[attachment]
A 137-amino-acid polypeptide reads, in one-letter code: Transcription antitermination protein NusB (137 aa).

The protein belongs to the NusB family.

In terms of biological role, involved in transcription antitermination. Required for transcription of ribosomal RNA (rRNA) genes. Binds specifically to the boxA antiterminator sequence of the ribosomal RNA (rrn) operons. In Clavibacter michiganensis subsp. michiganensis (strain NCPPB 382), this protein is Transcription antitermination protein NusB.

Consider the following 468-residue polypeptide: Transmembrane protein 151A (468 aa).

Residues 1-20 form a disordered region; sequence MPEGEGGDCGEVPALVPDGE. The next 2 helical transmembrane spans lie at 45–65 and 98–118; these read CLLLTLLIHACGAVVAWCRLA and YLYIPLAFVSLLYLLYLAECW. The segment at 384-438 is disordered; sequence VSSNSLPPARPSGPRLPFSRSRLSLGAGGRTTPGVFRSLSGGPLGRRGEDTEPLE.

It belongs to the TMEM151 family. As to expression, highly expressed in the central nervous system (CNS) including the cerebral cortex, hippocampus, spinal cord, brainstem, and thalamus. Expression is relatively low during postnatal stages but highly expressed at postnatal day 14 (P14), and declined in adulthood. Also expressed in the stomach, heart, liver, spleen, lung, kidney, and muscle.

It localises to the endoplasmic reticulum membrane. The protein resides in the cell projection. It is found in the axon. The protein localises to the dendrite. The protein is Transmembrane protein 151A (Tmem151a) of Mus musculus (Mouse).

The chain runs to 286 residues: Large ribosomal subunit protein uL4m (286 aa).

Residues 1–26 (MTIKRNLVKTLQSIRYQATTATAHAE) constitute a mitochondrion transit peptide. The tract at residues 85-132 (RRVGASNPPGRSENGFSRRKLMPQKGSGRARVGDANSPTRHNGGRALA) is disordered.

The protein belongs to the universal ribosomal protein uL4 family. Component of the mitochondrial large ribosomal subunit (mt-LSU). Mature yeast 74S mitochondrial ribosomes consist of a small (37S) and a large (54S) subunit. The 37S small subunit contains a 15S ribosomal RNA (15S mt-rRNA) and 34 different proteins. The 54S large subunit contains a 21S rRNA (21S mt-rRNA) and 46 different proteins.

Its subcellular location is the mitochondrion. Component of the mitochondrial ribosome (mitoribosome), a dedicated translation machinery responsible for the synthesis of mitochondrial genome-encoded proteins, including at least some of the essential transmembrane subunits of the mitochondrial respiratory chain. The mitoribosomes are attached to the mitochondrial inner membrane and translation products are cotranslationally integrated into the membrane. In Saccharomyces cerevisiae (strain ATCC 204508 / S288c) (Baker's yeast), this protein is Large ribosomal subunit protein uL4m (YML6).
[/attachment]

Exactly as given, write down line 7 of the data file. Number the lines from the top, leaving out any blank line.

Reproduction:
It localises to the endoplasmic reticulum membrane. The protein resides in the cell projection. It is found in the axon. The protein localises to the dendrite. The protein is Transmembrane protein 151A (Tmem151a) of Mus musculus (Mouse).